A Dictionary of the Older Scottish Tongue (up to 1700)
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First published 1963 (DOST Vol. III).
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Leisur, Leysour, Leso(u)r, n. Also: leysure, lessur, -or, leser, lysure. [e.m.E. leisure, leysure (16th c.), leysoure (1479), leesar (16th c.), occas. used instead of Sc. Laiser n. : cf. also Leaser.] Respite, breathingspace, free time; leisure. Also at (great) lesour, at one's leisure or convenience.(1) 1543 Corr. M. Lorraine 27.
I mycht nocht get lesor to wryt at length (a1568 Dunb.) Bann. MS. p. 9/9.
I cry thé mercy and leser to repent 1570 Cal. Sc. P. III. 178.
[As I have no] lessor [to write to my wife] a1578 Pitsc. II. 84/5.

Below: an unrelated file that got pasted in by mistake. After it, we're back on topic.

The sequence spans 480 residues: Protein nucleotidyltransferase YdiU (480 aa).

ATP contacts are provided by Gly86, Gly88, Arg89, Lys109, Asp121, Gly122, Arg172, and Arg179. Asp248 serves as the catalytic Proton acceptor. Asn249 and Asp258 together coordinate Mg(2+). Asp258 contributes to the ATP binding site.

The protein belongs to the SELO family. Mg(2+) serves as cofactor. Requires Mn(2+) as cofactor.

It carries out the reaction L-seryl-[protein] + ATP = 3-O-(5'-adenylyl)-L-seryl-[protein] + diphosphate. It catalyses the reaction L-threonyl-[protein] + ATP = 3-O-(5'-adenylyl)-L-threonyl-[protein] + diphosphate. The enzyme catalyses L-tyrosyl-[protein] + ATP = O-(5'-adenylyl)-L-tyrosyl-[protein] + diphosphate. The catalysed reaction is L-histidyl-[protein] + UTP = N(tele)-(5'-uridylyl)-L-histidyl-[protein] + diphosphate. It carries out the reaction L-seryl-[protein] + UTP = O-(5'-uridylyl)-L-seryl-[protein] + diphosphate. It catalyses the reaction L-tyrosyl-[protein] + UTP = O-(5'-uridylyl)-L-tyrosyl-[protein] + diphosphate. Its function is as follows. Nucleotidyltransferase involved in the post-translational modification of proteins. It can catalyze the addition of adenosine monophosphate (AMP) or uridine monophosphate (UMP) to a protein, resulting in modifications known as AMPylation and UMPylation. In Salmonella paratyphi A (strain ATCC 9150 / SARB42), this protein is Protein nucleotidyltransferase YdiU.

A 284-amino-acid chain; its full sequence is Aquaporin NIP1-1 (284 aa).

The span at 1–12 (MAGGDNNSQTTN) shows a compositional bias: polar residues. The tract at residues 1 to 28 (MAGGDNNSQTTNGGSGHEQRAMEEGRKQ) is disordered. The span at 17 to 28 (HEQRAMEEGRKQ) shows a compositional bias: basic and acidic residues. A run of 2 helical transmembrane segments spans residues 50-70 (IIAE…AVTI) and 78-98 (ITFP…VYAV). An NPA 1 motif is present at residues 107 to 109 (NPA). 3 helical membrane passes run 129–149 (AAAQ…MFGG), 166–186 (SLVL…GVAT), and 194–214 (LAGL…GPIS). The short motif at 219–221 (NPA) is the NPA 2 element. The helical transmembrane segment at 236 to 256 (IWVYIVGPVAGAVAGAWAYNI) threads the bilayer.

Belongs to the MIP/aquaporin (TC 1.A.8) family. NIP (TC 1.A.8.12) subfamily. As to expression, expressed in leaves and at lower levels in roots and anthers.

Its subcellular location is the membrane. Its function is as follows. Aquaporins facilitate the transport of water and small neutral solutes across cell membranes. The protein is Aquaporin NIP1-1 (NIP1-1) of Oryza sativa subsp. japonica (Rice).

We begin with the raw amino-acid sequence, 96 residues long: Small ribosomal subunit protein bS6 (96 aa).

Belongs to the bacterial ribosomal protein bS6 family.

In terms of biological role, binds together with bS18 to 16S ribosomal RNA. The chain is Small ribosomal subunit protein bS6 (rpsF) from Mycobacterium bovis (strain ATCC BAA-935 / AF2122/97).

[He] dieit ane sudden deid for he could not gett lessur to say God help him c1590 Fowler II. 144/12.
His actions rease eache on of other that therby na lesour was geuen til any … pepill to appone theme to his courses 1590-1 Bruce Serm. 108.
Take heed to your consciences now, quhill leisur is given you 1600 Crim. Trials II. 215.
Wythout any kinde of armour but his hunting horne, which he had not gotten leysure to lay from him(2) 1540 Lynd. Sat. 3788 (Ch.).
Maisters ȝe sall heir … At great leysour in ȝour presence proclamit [etc.] a1500 Colk. Sow I. 317(B).
Vthir sum … At leser drest to dance 1572 Buch. Detect. (1727) 128.
That I suld have that plesure To devise with ȝow at leysure 1587 Warrender P. (S.H.S.) II. 37.
That he had spoken the King but not at lysure
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"Leisur n.". Dictionary of the Scots Language. 2004. Scottish Language Dictionaries Ltd. Accessed 4 Jun 2023 <http://www.dsl.ac.uk/entry/dost/leisur>